Our designer, Jen Liu an Emerging Media Master's student at Carnegie Mellon University, is helping us brainstorm ways to organize the new content management system and image annotation tool for the expanded online teaching collection at www.macroinvertebrates.org. For the first round iterations, she began by sketching potential screens layouts in her notebook and scanned them in for us to look at and discuss. Some of the important features surfaced were the need to have a visual overview of the entire database, and have the insects organized from the beginning in the taxonomic hierarchy that biologists use—Genera [that's the plural of Genus] within Families, Families within Orders, etc). If you looked at the original forms for this information, you'll see a lot of the same sorts of information, just organized all in one place. We are still working on designing this CMS-- early paper prototyping of the digital system is a really helpful step because it allows the team to flexibly to imagine the system and possible design directions without yet committing to downstream solutions.
For the current version of our online teaching collection, a lot of information for the site was captured and stored in various different servers and cloud storage, depending on the type of information and availability of storage space. In order to expand the collection and capture the information and annotations for each of the new specimens that are going to be on the site, we need an updated content management system. Part of the project is designing that "backend" system in a way that is usable by our entomology and imaging team, and ensuring that the information is captured and stored in a way that will allow us to try out different ideas on the "frontend" (the site that our visitors and users actually see!)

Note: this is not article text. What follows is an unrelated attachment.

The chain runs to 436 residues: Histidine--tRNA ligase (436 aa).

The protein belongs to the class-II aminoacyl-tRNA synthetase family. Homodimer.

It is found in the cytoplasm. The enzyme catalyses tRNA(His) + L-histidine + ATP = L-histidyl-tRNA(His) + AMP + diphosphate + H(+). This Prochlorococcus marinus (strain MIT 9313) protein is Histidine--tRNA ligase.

In order to do this, we first revisited the original information capture system, which used a set of three google forms as well as a prototype annotation tool for the annotations that you see when you click on the actual zoomable specimen images on www.macroinvertebrates.org.
Click through the gallery below to learn more about our early content management system, and keep reading to hear about how we're designing the new one.
On March 23, we visited our imaging specialist and entomologist at Powdermill Nature Reserve, and documented some of her process for taking high resolution, focus-stacked, zoomable images (see some examples here: www.gigapan.com) with Dr. Richard Palmer, an expert in high resolution macro photography who gave us some advice on process, lighting and equipment.
In the gallery above you'll see a few photos of the imaging process at work using Gene Cooper's GigaMacro rig.
An interdisciplinary team